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Re: Re: Re: Re: Re: Boycott O'Reilly

by stvn (Monsignor)
on Jan 23, 2004 at 01:35 UTC ( #323392=note: print w/ replies, xml ) Need Help??


in reply to Re: Re: Re: Re: Boycott O'Reilly
in thread Boycott O'Reilly

If such material wasn't published at all, by well meaning organizations or elsewhere, what would happen? Only those with enough brains to learn programming, without being given any security related tips or code, would be able to write new computer cracking software (and protection). Is that good or bad? For crackers, it would create a roadblock. For real programmers, they would have had to learn to program anyway, so it's not as bad.

So by this, it seems to me you are saying smarter crackers are a good thing? The point is that the information is out there, neither you nor I can change that. Best to be prepared. Knowledge is power.

I guess those anti-hacker organizations are good, but the government also wants to prevent computer break-ins, with even more urgency because their focus is on national security. I don't know what they say about books like these, but I know something about the USA Patriot Actand how the government feels about encryption, and I bet they would be on my side.

The government has long had issues with encryption, and its "export" to other countries, this is nothing new. The Patriot Act may have "strengthened" these positions, but strength does not directly correlate to intelligence. Much of legislation out there which pertains to computers is either outdated before its passed or written from a techno-ignorant point of view.

The government's attempt to control the dissemination of encryption techniques and algorithms illustrates my point best. If knowing the implementation of an encryption algorithm makes it less secure, then it was never secure in the first place. With a truely secure encryption algorithm, it won't matter if you have the implementation in front of you or not.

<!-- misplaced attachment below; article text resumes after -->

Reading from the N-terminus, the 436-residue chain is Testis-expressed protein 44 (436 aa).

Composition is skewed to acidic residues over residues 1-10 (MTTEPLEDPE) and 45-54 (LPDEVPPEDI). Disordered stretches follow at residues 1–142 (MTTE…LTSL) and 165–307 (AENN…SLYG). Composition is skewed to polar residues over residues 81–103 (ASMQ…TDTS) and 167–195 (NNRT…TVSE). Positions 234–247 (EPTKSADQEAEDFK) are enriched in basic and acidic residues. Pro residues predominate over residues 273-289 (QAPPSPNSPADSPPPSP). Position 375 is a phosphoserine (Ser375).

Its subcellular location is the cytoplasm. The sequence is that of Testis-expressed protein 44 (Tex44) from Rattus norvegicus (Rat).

If you want to read about encryption, I wouldn't recommend the Patriot Act, there are far better texts on the subject. For starters, try anything by Bruce Schiener.

-stvn

In response to your "God Bless America" comment and concerns for national security. I will leave you with a few words of wisdom from our founding fathers.

They that can give up essential liberty to obtain a little temporary safety deserve neither liberty nor safety.
   - Benjamin Franklin

Ignorant and free has never been and never will be.
   - Thomas Jefferson

If the freedom of speech is taken away then dumb and silent we may be led, like sheep to the slaughter.
   - George Washington


Comment on Re: Re: Re: Re: Re: Boycott O'Reilly
Re: Gov't view on encryption
by graff (Chancellor) on Jan 23, 2004 at 02:04 UTC
    You said:
    The government's attempt to control the dissemination of encryption techniques and algorithms illustrates my point best. If knowing the implementation of an encryption algorithm makes it less secure, then it was never secure in the first place.
    I'm not an authority on this, but my impression about the reasoning behind the U.S. ban on "exporting" certain strong encryption methods was that these methods were considered "too strong". The perceived problem was not that America's own encrypted traffic might become compromised, but rather that the U.S. didn't want others using these methods, because then it would be harder for the U.S. to track what others were doing. I could be wrong about that, but it seemed plausible when I first heard the idea.

      Your absolutely right. Thank you for refreshing my memory.

      -stvn

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